Important forecasts from the European Commission for the euro zone for the years 2017 and 2018 had a limited impact on the euro. Economic data from Poland has stopped the zloty’s overvaluation.
Forecasts for the euro zone
The European Commission increased the estimated economic growth for the euro zone to 1.6% and 1.8% for 2017 and 2018, respectively. This revision was caused by positive economic dynamics in the fourth quarter of 2016, as well as by this year’s strong beginning. Moreover, the forecast states that every EU member will quote a positive economic dynamics for the first time in more than ten years.
The Commission also forecasts that inflation pace will be higher as well. However, this will still be below the 2% goal in the mid-term. The euro zone’s CPI inflation will increase up to 1.7% in 2017 and up to 1.4% in 2018. However, the current forecasts from the EC are burdened with exceptional risk, which is related to unclear policy from the new American administration, which may have a larger impact on the economic growth than it was previously expected. There’s also Brexit, the American monetary tightening and negative consequences of China’s increasing debt.
The above mentioned readings had a limited impact on the euro. The EUR/USD went down from 1.0660 to 1.0620, mainly due to the stronger dollar. There will be no significant events in the American market today. However, investors have been speculating about Janet Yellen’s testimony tomorrow. As a result, the dollar’s index reached approximately 101 points. This phenomenon was supported by the weaker yen.
Positive data from Poland
According to the Polish Central Statistical Office (GUS), the CPI index increased by 1.8% YoY and by 0.4% MoM in January. Both of these results were better than expected. Food and beverages increased by 3.3% YoY and by 1.8% MoM. The largest increase in the Year over Year interpretations was quoted by transport (9%). However, this category quoted a decline in the Month over Month interpretation (negative 0.8%).
Today, the National Bank of Poland (NBP) published the payment balance data for December. The current account deficit appeared to be at the level of 533 million euro, which was a better result than the expected 625 million euro. Moreover, the deficit for November was revised from 427 million euro to 188 million euro. The NBP data shows a larger inflow of the EU funds (1.3 billion euro), which may have a positive impact on investments at the end of the first quarter.
Positive data has stopped the zloty’s overvaluation. The EUR/PLN went down from 4.23 to 4.31. Both the pound and the franc decreased as well (by approximately 0.01-0.02 PLN). The USD/PLN remained stable (approximately 4.06), mainly due to the global strength of the dollar. Tomorrow, the market will receive plenty information from both the European and the American market. Therefore, we may expect increased fluctuations on the zloty as well.
At 8.00 AM, we will know the data regarding the German consumer inflation for January. This will be this index’s second reading. The market consensus is at the level of positive 1.9% YoY and negative 0.6% MoM. Also at 8.00 AM, we will know the data regarding the German GDP growth for the fourth quarter (estimates: positive 1.7% YoY).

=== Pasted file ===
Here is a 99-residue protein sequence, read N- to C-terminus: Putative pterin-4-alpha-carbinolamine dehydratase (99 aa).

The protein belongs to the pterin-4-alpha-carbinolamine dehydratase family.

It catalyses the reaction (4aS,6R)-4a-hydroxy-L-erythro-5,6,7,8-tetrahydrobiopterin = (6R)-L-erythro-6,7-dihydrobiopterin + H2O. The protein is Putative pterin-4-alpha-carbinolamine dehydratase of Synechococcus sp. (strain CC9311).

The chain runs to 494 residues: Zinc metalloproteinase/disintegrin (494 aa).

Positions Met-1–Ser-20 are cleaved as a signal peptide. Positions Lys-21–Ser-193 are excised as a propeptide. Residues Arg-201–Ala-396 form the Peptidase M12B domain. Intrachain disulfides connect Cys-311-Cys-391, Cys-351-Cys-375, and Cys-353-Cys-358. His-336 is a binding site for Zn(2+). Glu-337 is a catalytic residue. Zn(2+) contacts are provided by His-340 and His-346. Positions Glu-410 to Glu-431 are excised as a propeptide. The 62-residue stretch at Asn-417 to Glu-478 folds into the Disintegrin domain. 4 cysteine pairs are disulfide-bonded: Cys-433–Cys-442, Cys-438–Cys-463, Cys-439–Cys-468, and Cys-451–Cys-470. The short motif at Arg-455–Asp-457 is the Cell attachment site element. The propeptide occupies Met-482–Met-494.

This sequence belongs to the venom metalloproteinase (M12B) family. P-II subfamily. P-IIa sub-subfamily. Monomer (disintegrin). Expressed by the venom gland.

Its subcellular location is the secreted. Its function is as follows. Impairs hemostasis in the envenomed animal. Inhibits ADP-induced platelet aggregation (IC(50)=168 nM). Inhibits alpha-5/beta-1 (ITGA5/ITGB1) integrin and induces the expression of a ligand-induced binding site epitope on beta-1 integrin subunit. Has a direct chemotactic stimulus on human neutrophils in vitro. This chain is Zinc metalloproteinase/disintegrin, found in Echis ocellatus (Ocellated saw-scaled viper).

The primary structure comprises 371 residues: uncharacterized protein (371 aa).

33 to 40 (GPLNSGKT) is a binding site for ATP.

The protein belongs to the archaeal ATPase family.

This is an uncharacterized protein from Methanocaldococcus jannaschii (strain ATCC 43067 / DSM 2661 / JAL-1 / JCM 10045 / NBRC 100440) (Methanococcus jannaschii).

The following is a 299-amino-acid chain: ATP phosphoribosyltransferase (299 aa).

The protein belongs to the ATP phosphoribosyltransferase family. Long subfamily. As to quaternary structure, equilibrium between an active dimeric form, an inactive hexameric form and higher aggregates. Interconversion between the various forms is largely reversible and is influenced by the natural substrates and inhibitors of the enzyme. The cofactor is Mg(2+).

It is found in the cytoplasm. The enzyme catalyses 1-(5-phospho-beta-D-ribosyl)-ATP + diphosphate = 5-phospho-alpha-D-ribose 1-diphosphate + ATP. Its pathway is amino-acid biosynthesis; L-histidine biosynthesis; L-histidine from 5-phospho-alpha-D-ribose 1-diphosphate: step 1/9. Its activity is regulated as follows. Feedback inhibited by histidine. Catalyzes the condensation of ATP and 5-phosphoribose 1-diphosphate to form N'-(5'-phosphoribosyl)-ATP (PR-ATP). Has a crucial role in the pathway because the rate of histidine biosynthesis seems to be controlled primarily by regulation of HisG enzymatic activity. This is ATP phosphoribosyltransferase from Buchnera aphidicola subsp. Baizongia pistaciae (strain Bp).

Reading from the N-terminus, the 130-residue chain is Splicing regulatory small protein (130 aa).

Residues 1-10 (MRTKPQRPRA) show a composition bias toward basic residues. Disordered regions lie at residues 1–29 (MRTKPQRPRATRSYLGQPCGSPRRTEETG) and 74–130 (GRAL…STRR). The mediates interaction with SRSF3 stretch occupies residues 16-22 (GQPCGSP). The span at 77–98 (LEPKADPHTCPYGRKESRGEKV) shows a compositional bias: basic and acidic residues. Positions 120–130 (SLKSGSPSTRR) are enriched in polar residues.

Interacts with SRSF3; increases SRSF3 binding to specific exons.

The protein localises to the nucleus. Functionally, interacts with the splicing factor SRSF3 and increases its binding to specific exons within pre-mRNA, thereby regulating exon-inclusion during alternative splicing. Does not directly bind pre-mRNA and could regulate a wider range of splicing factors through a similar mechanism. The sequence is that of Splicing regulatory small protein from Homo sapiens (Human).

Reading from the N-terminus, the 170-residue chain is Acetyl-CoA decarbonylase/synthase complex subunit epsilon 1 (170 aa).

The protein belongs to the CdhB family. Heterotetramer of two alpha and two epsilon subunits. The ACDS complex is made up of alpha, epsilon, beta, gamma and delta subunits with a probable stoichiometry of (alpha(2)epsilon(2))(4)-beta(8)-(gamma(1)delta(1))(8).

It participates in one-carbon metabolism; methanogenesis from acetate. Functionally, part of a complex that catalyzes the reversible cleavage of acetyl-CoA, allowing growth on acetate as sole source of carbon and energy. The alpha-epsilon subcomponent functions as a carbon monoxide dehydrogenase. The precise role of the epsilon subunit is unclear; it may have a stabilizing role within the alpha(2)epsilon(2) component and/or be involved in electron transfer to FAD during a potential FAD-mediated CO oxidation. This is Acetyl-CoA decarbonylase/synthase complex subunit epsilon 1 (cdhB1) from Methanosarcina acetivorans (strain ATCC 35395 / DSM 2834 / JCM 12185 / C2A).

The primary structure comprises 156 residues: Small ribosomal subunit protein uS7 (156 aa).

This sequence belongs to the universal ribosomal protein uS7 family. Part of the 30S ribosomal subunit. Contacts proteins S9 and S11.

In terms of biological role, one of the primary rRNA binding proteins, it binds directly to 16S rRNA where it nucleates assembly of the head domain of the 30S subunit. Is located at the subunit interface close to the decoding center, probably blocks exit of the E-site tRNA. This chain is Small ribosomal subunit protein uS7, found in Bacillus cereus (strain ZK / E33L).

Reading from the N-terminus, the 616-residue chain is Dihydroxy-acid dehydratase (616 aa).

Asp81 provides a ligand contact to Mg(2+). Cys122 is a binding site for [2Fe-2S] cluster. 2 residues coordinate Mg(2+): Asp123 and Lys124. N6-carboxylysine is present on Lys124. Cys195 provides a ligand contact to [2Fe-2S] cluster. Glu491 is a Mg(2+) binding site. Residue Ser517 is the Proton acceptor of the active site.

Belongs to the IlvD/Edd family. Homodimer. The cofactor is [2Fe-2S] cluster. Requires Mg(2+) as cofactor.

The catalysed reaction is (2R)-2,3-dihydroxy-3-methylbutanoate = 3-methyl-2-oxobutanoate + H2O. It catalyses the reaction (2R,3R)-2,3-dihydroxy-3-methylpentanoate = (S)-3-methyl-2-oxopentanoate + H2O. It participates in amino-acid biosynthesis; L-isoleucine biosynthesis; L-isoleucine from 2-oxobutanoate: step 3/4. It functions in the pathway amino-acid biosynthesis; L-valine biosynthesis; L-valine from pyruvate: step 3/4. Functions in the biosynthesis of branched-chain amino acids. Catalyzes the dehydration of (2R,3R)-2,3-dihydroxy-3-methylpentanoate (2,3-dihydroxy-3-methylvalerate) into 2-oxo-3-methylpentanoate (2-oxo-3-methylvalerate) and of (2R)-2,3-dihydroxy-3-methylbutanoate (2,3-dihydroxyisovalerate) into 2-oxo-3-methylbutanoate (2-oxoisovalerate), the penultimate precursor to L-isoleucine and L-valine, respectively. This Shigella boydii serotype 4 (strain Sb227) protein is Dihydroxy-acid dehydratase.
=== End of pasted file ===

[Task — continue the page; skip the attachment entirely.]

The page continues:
In January, Destatis published the GDP growth for 2016 (1.9% YoY), which was higher than in previous years (1.7% in 2015 and 1.6% in 2014). Moreover, this result has been achieved in the conditions of improving labor market. Tomorrow’s data will most likely be positive, but it should have a minor impact on the euro, due to the European Central Bank’s monetary policy. However, this would be a positive signal for the zloty, because Germany is Poland’s most significant economic partner.
At 10.00 AM, the Polish Central Statistical Office (GUS) will present the data regarding the economic growth for the fourth quarter. At the end of January, GUS published the initial GDP growth, which was at the level of 2.8% (3.9% in 2015). Looking at the industrial data for the fourth quarter, October appeared to be the weakest month. However, two following months brought positive results. The above mentioned index has minor chances to impact the zloty. The market consensus is at the level of 2.5% QoQ.
The British CPI for January will be crucial for the pound, which has been very volatile due to the Brexit process. Therefore, its reaction to the macroeconomic data may be intense. The British CPI has been in an upward trend for more than one year. Over the past few months, the dynamics increased additionally, due to the increasing raw material prices. In December, the CPI index was at the level of 1.6% YoY, which was its highest level in more than two years. Even though the market consensus is currently at the level of 1.9% YoY, the result may appear worse due to the fact that the oil prices have stopped increasing. This would limit the pound’s appreciation scale, because of a lower pressure on rate hikes in the United Kingdom.
At 10.30, Eurostat will publish the industrial production data for December. In November, this index was at the level of 3.2% YoY, against the expected 1.6%. This was this index’s largest growth in more than five years. The market consensus is at the level of 1.7% YoY. However, the euro’s appreciation potential is limited.